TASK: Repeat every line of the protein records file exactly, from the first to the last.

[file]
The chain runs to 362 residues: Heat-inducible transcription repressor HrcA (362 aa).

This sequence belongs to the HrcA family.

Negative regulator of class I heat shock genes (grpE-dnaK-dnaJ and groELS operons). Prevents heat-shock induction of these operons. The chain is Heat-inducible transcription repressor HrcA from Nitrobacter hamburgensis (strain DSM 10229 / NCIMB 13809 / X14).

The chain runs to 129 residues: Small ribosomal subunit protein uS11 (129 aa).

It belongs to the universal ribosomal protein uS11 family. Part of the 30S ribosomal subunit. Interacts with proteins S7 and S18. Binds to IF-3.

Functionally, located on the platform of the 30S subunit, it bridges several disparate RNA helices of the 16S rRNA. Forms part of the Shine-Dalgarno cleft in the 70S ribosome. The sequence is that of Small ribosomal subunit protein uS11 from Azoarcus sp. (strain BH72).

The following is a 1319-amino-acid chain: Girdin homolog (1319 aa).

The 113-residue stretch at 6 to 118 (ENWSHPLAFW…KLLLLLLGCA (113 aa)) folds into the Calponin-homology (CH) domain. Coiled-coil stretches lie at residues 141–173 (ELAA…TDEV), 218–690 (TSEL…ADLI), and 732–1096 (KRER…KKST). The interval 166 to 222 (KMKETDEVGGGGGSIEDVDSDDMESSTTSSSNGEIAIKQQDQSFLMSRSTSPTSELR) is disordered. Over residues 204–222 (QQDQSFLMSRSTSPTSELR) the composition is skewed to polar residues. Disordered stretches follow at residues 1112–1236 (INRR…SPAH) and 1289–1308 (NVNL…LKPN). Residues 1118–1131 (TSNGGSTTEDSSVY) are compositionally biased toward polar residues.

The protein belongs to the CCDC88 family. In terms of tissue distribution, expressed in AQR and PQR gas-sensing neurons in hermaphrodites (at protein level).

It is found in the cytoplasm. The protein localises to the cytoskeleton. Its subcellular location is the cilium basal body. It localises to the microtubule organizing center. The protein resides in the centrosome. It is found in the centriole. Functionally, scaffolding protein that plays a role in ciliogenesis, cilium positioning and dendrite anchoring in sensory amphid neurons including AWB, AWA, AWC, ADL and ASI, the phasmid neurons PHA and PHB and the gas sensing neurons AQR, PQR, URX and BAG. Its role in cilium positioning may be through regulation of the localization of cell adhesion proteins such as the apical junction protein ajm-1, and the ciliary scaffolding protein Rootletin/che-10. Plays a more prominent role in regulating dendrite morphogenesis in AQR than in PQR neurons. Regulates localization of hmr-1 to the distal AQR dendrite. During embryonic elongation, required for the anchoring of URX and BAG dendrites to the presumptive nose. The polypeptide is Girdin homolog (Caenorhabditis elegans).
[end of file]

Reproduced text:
The chain runs to 362 residues: Heat-inducible transcription repressor HrcA (362 aa).

This sequence belongs to the HrcA family.

Negative regulator of class I heat shock genes (grpE-dnaK-dnaJ and groELS operons). Prevents heat-shock induction of these operons. The chain is Heat-inducible transcription repressor HrcA from Nitrobacter hamburgensis (strain DSM 10229 / NCIMB 13809 / X14).

The chain runs to 129 residues: Small ribosomal subunit protein uS11 (129 aa).

It belongs to the universal ribosomal protein uS11 family. Part of the 30S ribosomal subunit. Interacts with proteins S7 and S18. Binds to IF-3.

Functionally, located on the platform of the 30S subunit, it bridges several disparate RNA helices of the 16S rRNA. Forms part of the Shine-Dalgarno cleft in the 70S ribosome. The sequence is that of Small ribosomal subunit protein uS11 from Azoarcus sp. (strain BH72).

The following is a 1319-amino-acid chain: Girdin homolog (1319 aa).

The 113-residue stretch at 6 to 118 (ENWSHPLAFW…KLLLLLLGCA (113 aa)) folds into the Calponin-homology (CH) domain. Coiled-coil stretches lie at residues 141–173 (ELAA…TDEV), 218–690 (TSEL…ADLI), and 732–1096 (KRER…KKST). The interval 166 to 222 (KMKETDEVGGGGGSIEDVDSDDMESSTTSSSNGEIAIKQQDQSFLMSRSTSPTSELR) is disordered. Over residues 204–222 (QQDQSFLMSRSTSPTSELR) the composition is skewed to polar residues. Disordered stretches follow at residues 1112–1236 (INRR…SPAH) and 1289–1308 (NVNL…LKPN). Residues 1118–1131 (TSNGGSTTEDSSVY) are compositionally biased toward polar residues.

The protein belongs to the CCDC88 family. In terms of tissue distribution, expressed in AQR and PQR gas-sensing neurons in hermaphrodites (at protein level).

It is found in the cytoplasm. The protein localises to the cytoskeleton. Its subcellular location is the cilium basal body. It localises to the microtubule organizing center. The protein resides in the centrosome. It is found in the centriole. Functionally, scaffolding protein that plays a role in ciliogenesis, cilium positioning and dendrite anchoring in sensory amphid neurons including AWB, AWA, AWC, ADL and ASI, the phasmid neurons PHA and PHB and the gas sensing neurons AQR, PQR, URX and BAG. Its role in cilium positioning may be through regulation of the localization of cell adhesion proteins such as the apical junction protein ajm-1, and the ciliary scaffolding protein Rootletin/che-10. Plays a more prominent role in regulating dendrite morphogenesis in AQR than in PQR neurons. Regulates localization of hmr-1 to the distal AQR dendrite. During embryonic elongation, required for the anchoring of URX and BAG dendrites to the presumptive nose. The polypeptide is Girdin homolog (Caenorhabditis elegans).